Student Maya Research Opportunity in the Mirador Basin, Guatemala, 2022 Idaho State University / FARES Foundation
The Idaho State University/ Guatemala Archaeological and Ecological Research Program is located in the remote Mirador Basin in the northern department of Peten. The research encompasses one of the most exciting research projects on the ancient Maya, and is focusing on the origins, cultural dynamics, and collapse of Preclassic Maya civilization. Under the direction of Dr. Richard Hansen, you will have the opportunity for original research and exploration in the largest and earliest ancient Maya cities with teams of scholars from a variety of disciplines.
If you are interested in the field school and would like more information about tuition, costs, room/board, and other expectations, please download this file:
Contact information and application details HERE.
Anthropology Fieldwork and Research Opportunities
ISU's Department of Anthropology offers many opportunities for students at all levels to gain hands-on, specialized experience in anthropological field and laboratory methods. Some of these opportunities are held abroad, in locations like the Aleutian Islands of Alaska, the Sacred Valley in Peru, and the Polynesian Pacific. Other opportunities take place in the mountains and deserts of the Intermountain West, rural health cooperatives, and anthropology laboratories on the ISU campus.
Click on the links below to get more information about the current field opportunities in the Department of Anthropology at ISU:
Field Projects (Abroad & Non-local)
- Alaska Fisheries Projects
- Medical Anthropology research in the Sacred Valley, Peru
Field Projects (Intermountain West)
- Hispanic Health Projects
- Prehistoric Ecology Preservation of the Snake River Plain
Laboratory Internships in Archaeological Science
- Bioarchaeology and archaeological chemistry at the Center for Archaeology, Materials and Applied Spectroscopy (CAMAS)
- Experimental Archaeology and Archaeological Science at the Donald E. Crabtree Laboratory for Archaeological Science.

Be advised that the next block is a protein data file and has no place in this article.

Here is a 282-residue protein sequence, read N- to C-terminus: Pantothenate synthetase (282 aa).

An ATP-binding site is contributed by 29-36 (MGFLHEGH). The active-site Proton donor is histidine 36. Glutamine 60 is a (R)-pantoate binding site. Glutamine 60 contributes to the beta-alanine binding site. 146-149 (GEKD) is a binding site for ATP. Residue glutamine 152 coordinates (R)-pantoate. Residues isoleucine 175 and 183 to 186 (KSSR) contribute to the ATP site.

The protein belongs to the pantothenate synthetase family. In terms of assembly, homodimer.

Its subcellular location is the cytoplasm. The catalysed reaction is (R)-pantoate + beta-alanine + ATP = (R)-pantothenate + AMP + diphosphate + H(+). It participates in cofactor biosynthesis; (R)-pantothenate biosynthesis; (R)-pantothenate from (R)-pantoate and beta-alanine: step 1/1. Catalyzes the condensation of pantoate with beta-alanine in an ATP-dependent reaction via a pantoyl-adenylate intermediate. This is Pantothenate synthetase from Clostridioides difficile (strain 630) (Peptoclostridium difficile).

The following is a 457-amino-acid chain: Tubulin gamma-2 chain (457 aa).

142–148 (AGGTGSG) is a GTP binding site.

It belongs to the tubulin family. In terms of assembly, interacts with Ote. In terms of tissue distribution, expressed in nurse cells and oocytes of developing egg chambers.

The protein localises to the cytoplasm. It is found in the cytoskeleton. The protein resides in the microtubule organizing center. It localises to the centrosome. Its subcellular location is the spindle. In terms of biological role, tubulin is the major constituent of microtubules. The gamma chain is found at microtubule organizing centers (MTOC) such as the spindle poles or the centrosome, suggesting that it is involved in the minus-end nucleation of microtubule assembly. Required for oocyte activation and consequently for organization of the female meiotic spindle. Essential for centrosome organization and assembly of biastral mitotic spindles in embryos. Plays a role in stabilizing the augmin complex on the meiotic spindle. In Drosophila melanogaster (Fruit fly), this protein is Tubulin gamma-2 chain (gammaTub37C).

- Archaeological and Forensic DNA extraction and analysis at the joint Anthropology/Biological Sciences ancient DNA laboratory and ISU's Molecular Research Core Facility (MRCF)
- X-ray Fluorescence of obsidian artifacts and obsidian sources in southeastern Idaho
To apply for Graduate Teaching Assistantships please fill out this form:
Priority Deadline is April 5th. Please submit to Christine Cento-Ownby, email@example.com, or the Department of Anthropology Office, 155 Graveley Hall, along with current CV and any other supporting materials. Please note: you must be a classified student fully admitted to the ISU Anthropology Graduate Program to be eligible.
ISU Biological Anthropology Laboratory
Facilities, Equipment, and Services (2020)
The biological anthropology laboratories are housed Graveley Hall. The lab complex consists of three research labs for bioarchaeology, dental anthropology and hard tissue histology, forensic anthropology, and maceration and processing. The research in these labs is also performed with additional resources available at Center for Archaeology, Materials, and Applied Spectroscopy (CAMAS), the Radiographic Science program, the Global Information System (GIS) labs, the willed-body donation program, and Idaho Museum of Natural History (IMNH), all on the ISU-Pocatello campus. Additionally, the bioanthropology teaching lab is also located in the same location and is the site of many bioanthropology courses. Each lab maintains resources that are available to faculty, graduate and undergraduate students, and collaborative scholars.